A Latino Downtown: Missed Opportunity

By Robert Miranda Editor, Wisconsin Spanish Journal

April 4, 2015

My recent commentary regarding the Forest Home Library addresses issues such as community involvement, bureaucratic indifference to community involvement, an alderman who throws the community under the bus and a Hispanic group with a history of going against the Hispanic community.

But I think the biggest issue that my commentary touches on is the fact that the Forest Home Library, had it been relocated to South Cesar E. Chavez Drive, would have been the corner stone to a Latino downtown in Milwaukee that Wisconsin could be proud of.

Indeed, the Cesar E. Chavez Library could have been the anchor to a thriving Latino downtown in Milwaukee.

Cesar E. Chavez Drive, with combination of successful retail stores, various attractions, restaurants and of course an inviting atmosphere, could have become a welcomed addition for Milwaukee.

A Latino downtown not only would help carry Milwaukee’s economy, but also significantly would contribute to the city’s identity. Imagine that! Milwaukee, with a national reputation of being the most segregated city in the country establishing a Latino downtown.

The library could have been a major factor for this to happen.

But as my series regarding the Forest Home Library will show, doing the right thing to uplift Milwaukee is not as important as playing politricks for some individuals in this city.

And this is important to point out, politricks that is. Because it becomes increasingly important as Milwaukee struggles to be economically competitive, and where national trends suggest that cities will play key roles in the global economy, creating mini downtowns in the community would contribute towards the city’s economic competitiveness.

When politricks is part of an Alderman’s agenda, it is the community that suffers. When politricks is part of a bureaucrats agenda, it is the community that suffers. When the community suffers, the city suffers.

A neighborhood downtown becomes a key element in attracting and retaining talented and creative community members to the neighborhood. This is an important part of a growing and prosperous Latino community.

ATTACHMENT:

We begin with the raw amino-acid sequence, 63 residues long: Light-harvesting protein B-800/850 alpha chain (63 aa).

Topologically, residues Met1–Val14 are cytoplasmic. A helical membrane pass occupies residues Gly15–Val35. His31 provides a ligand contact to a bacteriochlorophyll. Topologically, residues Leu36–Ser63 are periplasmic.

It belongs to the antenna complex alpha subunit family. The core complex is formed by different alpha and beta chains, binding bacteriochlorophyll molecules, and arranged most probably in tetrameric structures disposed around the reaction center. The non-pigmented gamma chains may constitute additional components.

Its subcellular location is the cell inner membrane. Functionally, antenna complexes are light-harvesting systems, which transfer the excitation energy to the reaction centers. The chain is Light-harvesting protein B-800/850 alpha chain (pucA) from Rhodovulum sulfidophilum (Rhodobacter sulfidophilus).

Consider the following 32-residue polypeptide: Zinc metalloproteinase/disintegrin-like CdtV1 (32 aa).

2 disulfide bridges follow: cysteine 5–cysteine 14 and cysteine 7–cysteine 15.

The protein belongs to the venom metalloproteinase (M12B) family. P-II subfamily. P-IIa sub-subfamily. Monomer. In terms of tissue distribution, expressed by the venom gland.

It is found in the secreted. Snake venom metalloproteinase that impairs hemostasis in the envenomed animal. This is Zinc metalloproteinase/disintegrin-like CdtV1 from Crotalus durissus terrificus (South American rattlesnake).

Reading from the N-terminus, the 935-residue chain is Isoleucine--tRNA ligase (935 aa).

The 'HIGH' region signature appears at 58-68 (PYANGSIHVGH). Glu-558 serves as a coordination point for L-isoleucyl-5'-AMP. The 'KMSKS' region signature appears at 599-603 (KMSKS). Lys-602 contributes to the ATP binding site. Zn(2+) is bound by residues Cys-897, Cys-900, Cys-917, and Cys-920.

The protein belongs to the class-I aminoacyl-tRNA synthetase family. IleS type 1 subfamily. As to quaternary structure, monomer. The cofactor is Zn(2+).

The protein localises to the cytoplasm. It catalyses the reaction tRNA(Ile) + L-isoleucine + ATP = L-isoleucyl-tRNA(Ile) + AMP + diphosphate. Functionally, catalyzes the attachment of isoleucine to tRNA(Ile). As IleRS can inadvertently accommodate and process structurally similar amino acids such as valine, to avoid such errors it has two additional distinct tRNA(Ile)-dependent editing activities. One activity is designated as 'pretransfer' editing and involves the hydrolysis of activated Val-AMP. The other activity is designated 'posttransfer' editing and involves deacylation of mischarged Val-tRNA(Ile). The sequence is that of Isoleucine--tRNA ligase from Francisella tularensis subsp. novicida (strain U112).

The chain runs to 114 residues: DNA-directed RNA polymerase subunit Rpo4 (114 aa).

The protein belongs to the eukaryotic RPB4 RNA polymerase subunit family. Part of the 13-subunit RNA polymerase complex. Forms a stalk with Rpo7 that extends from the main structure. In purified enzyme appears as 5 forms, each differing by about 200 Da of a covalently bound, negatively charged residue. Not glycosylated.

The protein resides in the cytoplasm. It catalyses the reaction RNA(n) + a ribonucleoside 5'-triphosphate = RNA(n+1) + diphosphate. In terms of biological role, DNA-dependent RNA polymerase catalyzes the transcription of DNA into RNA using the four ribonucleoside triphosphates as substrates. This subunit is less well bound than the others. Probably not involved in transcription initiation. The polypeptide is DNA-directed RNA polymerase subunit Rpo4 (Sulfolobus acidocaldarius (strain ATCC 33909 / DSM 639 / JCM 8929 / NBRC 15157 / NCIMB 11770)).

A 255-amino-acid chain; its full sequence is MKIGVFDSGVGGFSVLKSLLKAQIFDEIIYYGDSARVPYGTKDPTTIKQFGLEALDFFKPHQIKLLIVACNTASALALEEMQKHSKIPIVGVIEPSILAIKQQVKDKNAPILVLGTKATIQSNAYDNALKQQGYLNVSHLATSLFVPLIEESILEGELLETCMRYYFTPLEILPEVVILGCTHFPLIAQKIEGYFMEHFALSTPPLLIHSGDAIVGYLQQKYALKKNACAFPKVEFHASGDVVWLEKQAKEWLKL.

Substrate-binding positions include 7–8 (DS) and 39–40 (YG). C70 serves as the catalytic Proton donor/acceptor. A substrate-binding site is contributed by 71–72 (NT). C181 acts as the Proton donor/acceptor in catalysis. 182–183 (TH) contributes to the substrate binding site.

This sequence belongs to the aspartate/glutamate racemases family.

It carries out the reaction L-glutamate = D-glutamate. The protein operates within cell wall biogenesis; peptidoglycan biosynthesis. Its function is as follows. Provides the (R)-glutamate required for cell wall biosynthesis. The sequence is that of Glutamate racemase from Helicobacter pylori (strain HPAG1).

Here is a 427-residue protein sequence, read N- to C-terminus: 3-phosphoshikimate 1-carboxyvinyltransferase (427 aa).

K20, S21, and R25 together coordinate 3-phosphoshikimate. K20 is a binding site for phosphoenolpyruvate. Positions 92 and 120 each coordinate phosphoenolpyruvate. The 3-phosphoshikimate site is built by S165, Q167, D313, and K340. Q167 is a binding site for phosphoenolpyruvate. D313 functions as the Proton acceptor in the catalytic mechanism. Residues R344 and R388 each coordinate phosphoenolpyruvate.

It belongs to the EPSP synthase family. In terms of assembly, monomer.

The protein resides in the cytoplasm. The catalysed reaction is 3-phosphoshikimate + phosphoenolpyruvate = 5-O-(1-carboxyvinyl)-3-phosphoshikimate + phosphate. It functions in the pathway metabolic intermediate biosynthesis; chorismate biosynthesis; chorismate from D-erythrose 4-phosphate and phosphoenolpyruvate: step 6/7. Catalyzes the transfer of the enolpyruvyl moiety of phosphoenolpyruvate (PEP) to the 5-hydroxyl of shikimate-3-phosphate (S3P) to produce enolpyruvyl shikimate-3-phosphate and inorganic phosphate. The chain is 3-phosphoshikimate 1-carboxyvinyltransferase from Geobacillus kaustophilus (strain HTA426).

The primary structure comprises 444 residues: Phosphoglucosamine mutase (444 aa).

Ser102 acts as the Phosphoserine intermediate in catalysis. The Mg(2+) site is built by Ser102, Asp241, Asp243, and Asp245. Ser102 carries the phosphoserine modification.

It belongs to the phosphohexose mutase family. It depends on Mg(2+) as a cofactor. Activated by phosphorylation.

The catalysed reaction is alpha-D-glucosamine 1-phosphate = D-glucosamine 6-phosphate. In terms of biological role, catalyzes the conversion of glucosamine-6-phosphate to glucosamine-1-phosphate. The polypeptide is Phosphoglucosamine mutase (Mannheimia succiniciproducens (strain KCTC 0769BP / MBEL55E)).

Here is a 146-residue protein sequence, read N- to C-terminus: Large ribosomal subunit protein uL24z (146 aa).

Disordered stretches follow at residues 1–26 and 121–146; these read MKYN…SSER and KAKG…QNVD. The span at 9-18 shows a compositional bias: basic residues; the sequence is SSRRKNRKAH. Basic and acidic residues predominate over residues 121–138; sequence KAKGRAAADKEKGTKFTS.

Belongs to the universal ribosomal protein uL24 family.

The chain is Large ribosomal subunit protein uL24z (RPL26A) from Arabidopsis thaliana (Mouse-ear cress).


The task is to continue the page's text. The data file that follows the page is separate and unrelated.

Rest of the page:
South Cesar E. Chavez Drive has history, established neighborhoods, a unique music scene and cultural attributes — how could this area not be selected for the new library?

A Latino downtown becomes the historic heart of the community and the community’s social identity is linked to that historic center.

John Gurda, president of the Milwaukee Public Library Trustees understands this. The historic aspects of neighborhoods must be preserved. But sometimes historic aspects of the past must take a back seat to allowing new history to be built.

The Latino footprint in Milwaukee must be cemented; the relocation of the Forest Home Library could have help to make that happen.

Some will argue that the site on Mitchell street will achieve the same, I argue all one has to do is survey the community again and one will see that the community sees Cesar E. Chavez Drive as the Latino nerve center.

Preservation and rehabilitation are two tools that help recapture and celebrate the past. Vision and courage is what builds and drives us towards the future.

The city’s historic buildings will allow the city to tell its unique story, but building new structures tell the story of where the city is going.

A great opportunity to showcase the future of Milwaukee to the world was lost.

The placement of the Forest Home Library could have put Milwaukee on the map illustrating an economic model that builds neighborhoods which captures the attention and imagination of residents and visitors.

It’s unfortunate politricks got in the way of that.

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Last edited by Tyler Schuster.   Page last modified on April 06, 2015

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